(If you're already sold on the benefits of lifting and cardio for enhancing sport performance, you can probably just skip to the next section)

How can lifting & cardio help you as an athlete?

Building strength and power through resistance training facilitates the kind of explosive movement, speed, endurance and capacity for quick recovery that is integral to so many sports. In short: it can enhance your performance! If you want to run faster, jump higher, strike and throw harder, grip tighter, etc., then lifting weights will help. Even if all you want to do is run or snowboard without tiring so quickly and dealing with achy joints, lifting can help. Stronger muscles and tendons, denser bones, and more resilient joints can significantly reduce the risks and severity of injury and pain, especially in any sport that involves high levels of impact and joint stress.

That said, there IS a point of diminishing returns. Eventually, adding more weight to your squat will no longer improve your 100m sprint or vertical jump, but taking someone from a 150 lbs squat to a 300 lbs squat is going to noticeably improve their performance in a variety of sport movements, and as a nice bonus: normal life challenges and activities will become much easier too.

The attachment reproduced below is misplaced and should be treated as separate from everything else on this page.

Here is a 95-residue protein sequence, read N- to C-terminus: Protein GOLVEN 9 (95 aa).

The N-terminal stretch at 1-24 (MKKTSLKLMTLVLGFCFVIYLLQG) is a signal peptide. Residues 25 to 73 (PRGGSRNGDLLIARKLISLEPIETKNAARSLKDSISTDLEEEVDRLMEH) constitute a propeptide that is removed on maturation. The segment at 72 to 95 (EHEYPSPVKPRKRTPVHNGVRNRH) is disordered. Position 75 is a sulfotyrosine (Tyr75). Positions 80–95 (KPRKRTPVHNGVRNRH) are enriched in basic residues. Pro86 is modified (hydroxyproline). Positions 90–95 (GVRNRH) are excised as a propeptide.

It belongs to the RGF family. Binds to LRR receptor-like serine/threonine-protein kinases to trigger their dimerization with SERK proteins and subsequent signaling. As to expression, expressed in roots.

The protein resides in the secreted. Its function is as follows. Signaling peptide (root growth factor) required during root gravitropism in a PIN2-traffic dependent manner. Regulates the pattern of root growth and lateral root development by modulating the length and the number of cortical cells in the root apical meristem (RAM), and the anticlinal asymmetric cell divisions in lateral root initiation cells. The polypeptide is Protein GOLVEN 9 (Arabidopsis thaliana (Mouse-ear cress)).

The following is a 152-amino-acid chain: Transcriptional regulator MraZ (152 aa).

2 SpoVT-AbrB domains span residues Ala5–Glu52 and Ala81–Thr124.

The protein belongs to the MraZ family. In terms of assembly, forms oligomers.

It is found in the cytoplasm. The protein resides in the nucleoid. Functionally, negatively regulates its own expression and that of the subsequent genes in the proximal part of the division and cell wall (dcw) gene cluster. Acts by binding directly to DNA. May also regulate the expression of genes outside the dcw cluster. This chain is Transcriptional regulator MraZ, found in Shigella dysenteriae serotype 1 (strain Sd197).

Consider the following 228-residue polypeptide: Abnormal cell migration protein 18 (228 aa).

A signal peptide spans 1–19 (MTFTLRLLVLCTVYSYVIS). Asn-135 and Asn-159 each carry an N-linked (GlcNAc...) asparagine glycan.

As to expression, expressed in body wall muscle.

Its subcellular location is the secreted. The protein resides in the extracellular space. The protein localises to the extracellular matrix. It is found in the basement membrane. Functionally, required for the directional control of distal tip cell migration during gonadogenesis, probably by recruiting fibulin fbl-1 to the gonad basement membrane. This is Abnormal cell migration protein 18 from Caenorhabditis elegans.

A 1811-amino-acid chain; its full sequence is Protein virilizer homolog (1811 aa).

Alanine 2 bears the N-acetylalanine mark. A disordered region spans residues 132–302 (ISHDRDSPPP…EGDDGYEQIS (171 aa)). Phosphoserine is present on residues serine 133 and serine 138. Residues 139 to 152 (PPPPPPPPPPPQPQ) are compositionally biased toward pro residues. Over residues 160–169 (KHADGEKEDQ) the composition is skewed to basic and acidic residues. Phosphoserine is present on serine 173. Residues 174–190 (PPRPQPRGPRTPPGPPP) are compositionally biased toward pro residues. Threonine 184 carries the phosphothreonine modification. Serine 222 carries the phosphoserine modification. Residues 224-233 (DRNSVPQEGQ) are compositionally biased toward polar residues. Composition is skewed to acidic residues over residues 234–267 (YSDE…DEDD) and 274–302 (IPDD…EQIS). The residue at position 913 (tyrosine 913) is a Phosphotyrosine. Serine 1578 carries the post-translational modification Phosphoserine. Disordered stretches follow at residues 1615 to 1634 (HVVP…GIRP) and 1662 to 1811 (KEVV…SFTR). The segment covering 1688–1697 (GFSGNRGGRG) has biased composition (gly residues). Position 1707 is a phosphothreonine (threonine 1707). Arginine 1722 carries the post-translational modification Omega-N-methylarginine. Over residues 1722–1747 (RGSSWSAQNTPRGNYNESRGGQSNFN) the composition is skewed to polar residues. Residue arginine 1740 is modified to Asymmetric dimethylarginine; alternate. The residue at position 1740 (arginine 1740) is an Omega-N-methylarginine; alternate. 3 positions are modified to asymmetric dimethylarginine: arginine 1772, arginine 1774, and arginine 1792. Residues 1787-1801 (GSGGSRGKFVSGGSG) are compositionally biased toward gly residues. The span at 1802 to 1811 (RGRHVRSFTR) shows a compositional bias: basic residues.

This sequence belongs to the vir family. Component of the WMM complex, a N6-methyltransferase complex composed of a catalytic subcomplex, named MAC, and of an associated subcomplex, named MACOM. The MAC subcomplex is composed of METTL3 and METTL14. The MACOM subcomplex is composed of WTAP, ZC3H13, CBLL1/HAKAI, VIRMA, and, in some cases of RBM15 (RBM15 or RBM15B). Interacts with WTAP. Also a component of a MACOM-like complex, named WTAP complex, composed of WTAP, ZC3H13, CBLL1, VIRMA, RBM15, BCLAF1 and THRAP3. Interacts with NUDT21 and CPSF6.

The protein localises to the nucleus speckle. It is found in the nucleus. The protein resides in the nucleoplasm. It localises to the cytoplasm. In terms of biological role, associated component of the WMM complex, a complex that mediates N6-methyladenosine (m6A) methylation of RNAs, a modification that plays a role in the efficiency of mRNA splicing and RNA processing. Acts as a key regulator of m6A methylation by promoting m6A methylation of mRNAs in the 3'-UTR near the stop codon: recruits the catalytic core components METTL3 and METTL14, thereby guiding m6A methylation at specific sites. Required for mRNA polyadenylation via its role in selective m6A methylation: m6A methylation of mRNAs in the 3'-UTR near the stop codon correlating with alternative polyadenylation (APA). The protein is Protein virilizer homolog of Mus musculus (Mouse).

At this point, someone might ask "Why not just run, jump, throw, etc. to build all those qualities AND get specific skill practice for your sport?" That's a fair question. Practicing your sport will certainly cause your body to adapt by getting stronger and faster, but there are two major limitations to this approach:

  1. It's difficult to apply the principle of progressive overload without turning sport practice into an awkward, less-effective version of lifting.
  2. Depending on the sport, it may not be safe or healthy for your joints to just do more practice for the sake of building strength, muscle and endurance.